Welcome to those who have gotten here via my appearance on Meet the Bloggers! The Voter Suppression Wiki is a non-partisan hub of information and action around efforts to suppress votes in the 2008 U.S. elections. For more information, please see our strategy and talking points, Baratunde Thurston’s launch post on Jack and Jill Politics, and my series of posts on Liminal States (most of which are cross-posted on Pam’s House Blend and Oxdown Gazette). If you’d like to get involved, please introduce yourself, check the help wanted, roll up your sleeves, and jump in!
If you’re hear to watch me, Brad Friedman and James Rucker on Meet the Bloggers, the video is at the end of the post.
If you’d like to help fight voter suppression, please get involved!
One of the things we’ve talked a lot about with the Voter Suppression Wiki is the importance of looking at bridging the gap from the online to the offline community. A good way of understanding this is by imagining two congressional districts: Techville and Reality City.
Techville is relatively affluent, mostly-white, and as the name implies, a high-tech hotbed. “Everybody” uses Twitter, FriendFeed, LinkedIn, and a whole bunch of cool web 2.0 thingies I’ve never heard of — as my brother Gregory K would say, they’re pretty well connected. Their local election board is well-funded and very proactive; they’ve got a great training program for election-day pollworkers, and many local high-tech companies encourage their employees to take the day off to volunteer.
Reality City, by contrast, is poorer, with a lot of minorities and Spanish speakers, and several large retirement communities. It’s on the “wrong side of the digital divide”, so while there are some highly-wired residents (especially students), computer usage in general is low. Just like everywhere else in America, people are fired up about the election, and so registration has surged. Unfortunately, there’s no money, so there aren’t enough voting machines to go around; and they haven’t been able to hire enough staff to validate all the registrations or find enough volunteers for election day.
Voter suppression is almost certainly likely to be more of a problem in Reality City than Techville; and so from an election protection perspective, that’s where we’d like to focus our efforts. In practice, though, an online focus risks doing exactly the opposite.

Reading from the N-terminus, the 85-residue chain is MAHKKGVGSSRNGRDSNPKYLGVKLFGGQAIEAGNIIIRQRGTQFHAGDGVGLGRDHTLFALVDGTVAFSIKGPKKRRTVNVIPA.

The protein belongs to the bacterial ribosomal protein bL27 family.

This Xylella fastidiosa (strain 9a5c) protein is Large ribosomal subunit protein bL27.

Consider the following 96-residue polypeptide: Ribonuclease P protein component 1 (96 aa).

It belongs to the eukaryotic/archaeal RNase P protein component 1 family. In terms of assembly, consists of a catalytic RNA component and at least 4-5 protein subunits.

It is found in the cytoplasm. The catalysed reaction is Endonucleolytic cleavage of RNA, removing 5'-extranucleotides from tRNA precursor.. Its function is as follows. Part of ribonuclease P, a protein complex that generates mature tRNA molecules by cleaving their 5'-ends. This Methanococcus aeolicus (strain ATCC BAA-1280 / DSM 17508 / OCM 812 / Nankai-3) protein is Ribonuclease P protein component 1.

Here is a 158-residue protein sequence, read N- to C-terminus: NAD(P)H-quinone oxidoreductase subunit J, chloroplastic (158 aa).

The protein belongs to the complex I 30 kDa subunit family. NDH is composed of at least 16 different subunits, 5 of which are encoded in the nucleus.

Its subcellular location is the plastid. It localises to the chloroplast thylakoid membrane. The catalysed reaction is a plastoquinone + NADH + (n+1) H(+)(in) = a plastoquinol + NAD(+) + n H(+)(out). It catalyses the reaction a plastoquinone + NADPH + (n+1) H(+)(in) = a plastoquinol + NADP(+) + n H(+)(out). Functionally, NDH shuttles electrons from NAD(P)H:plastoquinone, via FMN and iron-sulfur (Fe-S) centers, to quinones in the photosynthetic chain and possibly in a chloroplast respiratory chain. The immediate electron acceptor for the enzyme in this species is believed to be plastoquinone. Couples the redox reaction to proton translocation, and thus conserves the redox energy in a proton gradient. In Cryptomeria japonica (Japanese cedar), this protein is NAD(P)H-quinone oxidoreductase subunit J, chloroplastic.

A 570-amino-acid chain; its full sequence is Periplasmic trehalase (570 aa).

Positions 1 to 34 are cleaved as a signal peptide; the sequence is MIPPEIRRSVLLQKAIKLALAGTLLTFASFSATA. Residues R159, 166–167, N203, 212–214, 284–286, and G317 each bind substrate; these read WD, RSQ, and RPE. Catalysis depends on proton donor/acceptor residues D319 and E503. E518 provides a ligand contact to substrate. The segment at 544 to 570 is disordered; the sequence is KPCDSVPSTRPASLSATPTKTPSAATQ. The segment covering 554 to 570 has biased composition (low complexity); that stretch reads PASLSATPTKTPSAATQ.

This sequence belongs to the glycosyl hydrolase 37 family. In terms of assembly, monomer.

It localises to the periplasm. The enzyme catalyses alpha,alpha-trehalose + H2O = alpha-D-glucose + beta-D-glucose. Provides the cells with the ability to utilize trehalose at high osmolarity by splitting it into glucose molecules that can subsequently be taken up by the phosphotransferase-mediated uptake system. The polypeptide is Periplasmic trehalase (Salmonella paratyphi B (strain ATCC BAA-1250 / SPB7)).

— Howie Klein, Firedoglake, announcing availability of ads for Darcy Burner, Annette Tadeo, Larry Kissell, and other netroots fave Congressional candidates
SaysMe.tv, the LA-based startup that lets individuals run their own cable ads, is firing on all cylinders these days. As well as the Blue America partnership, there’s also the Wow of Now pro-Obama site, and the Women Against McCain Palin campaign, announced here on Oxdown ten days ago, running some hard-hitting ads with rape victims speaking out on Sarah Palin’s views. Go SaysMe.tv!
cross-posted on Oxdown Gazette
The conversation in the blogosphere is — I sincerely hope — about to change.
— Jane Hamsher, And the Big Announcement Is…, Firedoglake, July 2008
I’ve spent a bunch of time at Firedoglake’s Oxdown Gazette this last week, regularly checking the home page and recommended stories, commenting here and there, as well as making eight posts of my own starting with Hiiii (waves) — enough to form some definite impressions. So I thought it would be interesting to share them and see what others have to say.
Different people are on Oxdown for different reasons; so let me start with a bit about my perspective. I’m currently engaging in a lot of online activism while working on a book about social networks (professional bio here). I started my blog Liminal States last year with a goal of mashing up discussions about computer security and software engineering, social networks, politics, critical theory, psytrance, and personal stuff. As an activist, though, it’s important to have a base in the progressive blogosphere as well; with Get FISA Right, for example, OpenLeft played a critical role. My style is very collaborative, and a community-oriented site like Oxdown has a lot of appeal; and so for the Voter Suppression Wiki I decided to experiment with cross-posting there as well as Pam’s House Blend.